Over this past weekend, I was browsing through some of the blogs that I follow and I ran across a post by Grant Oster on his Hankering for History blog. In his post, Grant was bemoaning the lack of respect that the public has for historians and complained that they often view them as reenactors / living history practitioners.
I am not going to get into a huge discussion of the fact that Living History is a part of a the branch of History known as “Public History”. Also that many reenactors/living history practitioners are working closely with professional historians to make sure that what they present is historically accurate, or that reenactors/living history practitioners have professionally published some very high quality research recently.
One of the things that struck me about Grant’s post was the clip from the TV show “Desperate Housewives” that he included:
There are those in our community who do seem to forget that, when it comes to public events, or anytime we are appearing or interacting with the public, we are ambassadors of “public history.” Unfortunately, I have too often heard reenactors say that they are doing this for their own reasons and they do not really care if the public likes it or not. We need to remember that the many reenactments and other public events where we appear would not exist if it were not for the public. Many of these events are paid for by the public, through admissions, or taxes (for government-supported sites) and without that public support, those events would go away. Continue reading →
Well, it has been over a year since my last posting on this blog. The old saying that “life happens” rings truer with every passing year and my last year has been very busy. New projects, a new job, and a teenage daughter with an interest in musical theater all combined to keep me too busy to write. Hopefully, things are calming down and I can begin to once again write for my blogs.
I can’t say right now just how often I will be posting, I am hoping for somewhere in the range of every 2-3 weeks, but keep your eyes open for upcoming posts on living history, interpretation, and public history.
Those of you who know me know that one of my living history personas is that of Lt. Col. Thomas Brown, Commander of the King’s Carolina Rangers (KCR), a loyalist regiment during the Revolutionary War. Yesterday, August 6, was the 232nd Anniversary of one of the Battles that the unit participated in, the Battle of Hanging Rock, SC.
While Col. Brown was not present at that battle, a company of the KCR was present and they were instrumental in turning the tide of battle, preventing a complete rout of the British forces. To learn more about the battle check out the article that appeared in The Founder’s Blog yesterday:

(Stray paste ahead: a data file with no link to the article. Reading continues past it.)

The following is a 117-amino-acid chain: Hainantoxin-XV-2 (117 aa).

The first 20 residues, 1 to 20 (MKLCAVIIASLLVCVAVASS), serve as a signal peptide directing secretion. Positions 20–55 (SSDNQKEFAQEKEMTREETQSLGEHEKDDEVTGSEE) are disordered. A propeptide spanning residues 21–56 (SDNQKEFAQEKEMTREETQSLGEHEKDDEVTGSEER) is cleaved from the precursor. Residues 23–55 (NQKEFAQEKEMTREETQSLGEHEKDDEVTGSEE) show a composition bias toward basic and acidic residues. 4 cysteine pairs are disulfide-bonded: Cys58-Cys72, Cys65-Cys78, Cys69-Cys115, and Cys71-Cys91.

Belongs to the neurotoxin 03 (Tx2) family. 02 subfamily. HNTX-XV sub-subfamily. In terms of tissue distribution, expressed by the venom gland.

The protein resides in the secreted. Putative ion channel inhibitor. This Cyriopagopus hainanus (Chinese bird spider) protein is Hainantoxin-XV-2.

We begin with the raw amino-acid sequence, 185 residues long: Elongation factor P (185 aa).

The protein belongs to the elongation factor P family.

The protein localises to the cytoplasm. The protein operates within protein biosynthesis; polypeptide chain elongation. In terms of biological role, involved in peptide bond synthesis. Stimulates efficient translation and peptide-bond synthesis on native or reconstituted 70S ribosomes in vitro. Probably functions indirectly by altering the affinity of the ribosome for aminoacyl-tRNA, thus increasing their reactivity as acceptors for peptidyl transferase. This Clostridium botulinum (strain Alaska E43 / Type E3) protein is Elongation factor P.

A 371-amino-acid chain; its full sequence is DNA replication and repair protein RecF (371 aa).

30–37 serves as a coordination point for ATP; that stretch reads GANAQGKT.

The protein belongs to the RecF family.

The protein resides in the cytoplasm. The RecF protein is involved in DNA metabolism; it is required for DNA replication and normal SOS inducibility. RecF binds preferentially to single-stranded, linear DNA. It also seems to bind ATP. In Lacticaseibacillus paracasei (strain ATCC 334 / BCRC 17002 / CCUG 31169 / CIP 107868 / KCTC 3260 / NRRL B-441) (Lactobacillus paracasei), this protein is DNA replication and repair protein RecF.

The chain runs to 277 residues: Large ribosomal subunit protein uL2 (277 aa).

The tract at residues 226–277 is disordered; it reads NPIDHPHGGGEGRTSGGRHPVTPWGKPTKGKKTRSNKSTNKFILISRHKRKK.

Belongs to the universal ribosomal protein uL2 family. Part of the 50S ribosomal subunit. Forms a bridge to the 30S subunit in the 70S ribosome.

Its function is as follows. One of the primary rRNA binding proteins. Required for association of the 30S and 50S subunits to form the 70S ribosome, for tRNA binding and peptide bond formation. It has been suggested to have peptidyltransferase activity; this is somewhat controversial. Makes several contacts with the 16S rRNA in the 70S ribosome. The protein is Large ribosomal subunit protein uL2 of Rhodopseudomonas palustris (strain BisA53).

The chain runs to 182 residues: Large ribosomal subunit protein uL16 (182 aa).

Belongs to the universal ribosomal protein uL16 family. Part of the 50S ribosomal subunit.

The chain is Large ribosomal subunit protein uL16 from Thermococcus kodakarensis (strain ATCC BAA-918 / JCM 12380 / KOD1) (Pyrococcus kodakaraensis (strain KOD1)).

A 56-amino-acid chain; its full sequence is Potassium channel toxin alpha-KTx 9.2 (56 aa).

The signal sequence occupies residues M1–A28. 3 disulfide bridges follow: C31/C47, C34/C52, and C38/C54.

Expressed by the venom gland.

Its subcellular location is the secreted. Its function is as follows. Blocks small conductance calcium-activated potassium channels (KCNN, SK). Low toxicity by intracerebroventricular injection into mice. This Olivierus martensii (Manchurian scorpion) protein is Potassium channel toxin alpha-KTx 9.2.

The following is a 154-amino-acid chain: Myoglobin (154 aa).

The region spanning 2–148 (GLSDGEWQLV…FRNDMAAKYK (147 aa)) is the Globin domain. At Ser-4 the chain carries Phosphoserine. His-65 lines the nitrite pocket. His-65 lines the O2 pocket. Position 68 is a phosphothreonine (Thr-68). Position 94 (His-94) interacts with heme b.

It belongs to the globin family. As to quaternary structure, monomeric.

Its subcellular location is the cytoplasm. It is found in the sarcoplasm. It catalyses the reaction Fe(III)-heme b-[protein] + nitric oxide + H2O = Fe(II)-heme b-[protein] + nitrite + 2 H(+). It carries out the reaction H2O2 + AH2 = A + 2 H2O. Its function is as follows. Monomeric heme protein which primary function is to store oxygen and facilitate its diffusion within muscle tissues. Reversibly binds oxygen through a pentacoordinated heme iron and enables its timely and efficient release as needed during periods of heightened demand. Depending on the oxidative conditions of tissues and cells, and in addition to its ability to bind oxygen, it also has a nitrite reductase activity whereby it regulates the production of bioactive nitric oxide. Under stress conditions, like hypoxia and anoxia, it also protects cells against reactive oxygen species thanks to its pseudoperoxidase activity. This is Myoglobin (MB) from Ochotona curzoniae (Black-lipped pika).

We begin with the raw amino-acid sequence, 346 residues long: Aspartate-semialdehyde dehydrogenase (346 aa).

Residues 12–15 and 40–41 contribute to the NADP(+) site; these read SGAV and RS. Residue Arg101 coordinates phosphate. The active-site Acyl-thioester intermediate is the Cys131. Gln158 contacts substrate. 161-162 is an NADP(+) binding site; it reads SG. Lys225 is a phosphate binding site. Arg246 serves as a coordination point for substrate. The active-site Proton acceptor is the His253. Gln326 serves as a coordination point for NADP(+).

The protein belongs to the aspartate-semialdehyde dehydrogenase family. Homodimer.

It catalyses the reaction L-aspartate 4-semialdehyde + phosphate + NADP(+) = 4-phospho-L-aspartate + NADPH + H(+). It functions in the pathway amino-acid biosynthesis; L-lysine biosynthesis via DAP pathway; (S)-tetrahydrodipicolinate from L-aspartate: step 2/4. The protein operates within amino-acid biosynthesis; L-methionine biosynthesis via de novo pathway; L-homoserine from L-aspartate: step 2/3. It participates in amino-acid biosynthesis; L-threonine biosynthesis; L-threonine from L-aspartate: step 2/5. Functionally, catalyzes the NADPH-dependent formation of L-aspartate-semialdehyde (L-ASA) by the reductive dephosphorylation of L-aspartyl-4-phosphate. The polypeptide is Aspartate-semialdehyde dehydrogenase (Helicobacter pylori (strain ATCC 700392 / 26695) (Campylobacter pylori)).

Historic Reenactment not only reinforces a sense of pride in our heritage; it is educational as well. Recent movies, such as “The Patriot” and “John Adams,” as well as books about the founders have caused interest in the Revolutionary War period to mushroom. In response, some Revolutionary War Reenactment groups have attempted to make themselves more family. Similarly, the 200th anniversary of the War of 1812 and the 150th Anniversary of the War Between the States have raised interest in those periods as well.
“The Patriot,” and other historically influenced movies, has increased interest in living history
Taking part in Living History is a great way to escape the worries of today and “pretend” just as you did when you were young. Best of all, it is something in which you and your family can share the experience together. Continue reading →
When you are starting out in living history / reenacting activities, you come equipped with many preconceived notions about American History. Regardless of the period, there are things that you learned in school, read in books, or saw in movies that help shape your vision of the past. The problem is, often times some of these are just plain wrong.
Every country, as part of the fabric of its society, creates a historical narrative. The purpose of this “narrative” is to promote the country’s triumphs and strengths, and to promote a common national identity complete with a single set of political ideals and values. Continue reading →
If you choose what you buy carefully. Many things you will use are costly so this is a good reason to follow the advice about joining a group and asking them for help. If you don’t, when starting out, you will end up buying a ton of gear that you don’t need or is inappropriate for your impression. Eventually you will get tired of hauling it around and after that, it just gathers dust in your basement or storage shed
8.Get it right for your impression.
Most of the sutlers (vendors of period equipment) that cater to the 18th century are honest, and want you happy with your purchase so you will keep coming back. Continue reading →
1. Don’t believe everything you see in the movies.
In almost every case, historical accuracy was not the point of the film, TV show or novel; entertainment was. Don’t be confused by them. Base what you do and say on solid research, not TV, movies, or novels.
2. It will take time.
Building an impression takes time. It takes time to do research, to get clothing, to learn what the period was like. Like all beginners, you will be in a rush to Continue reading →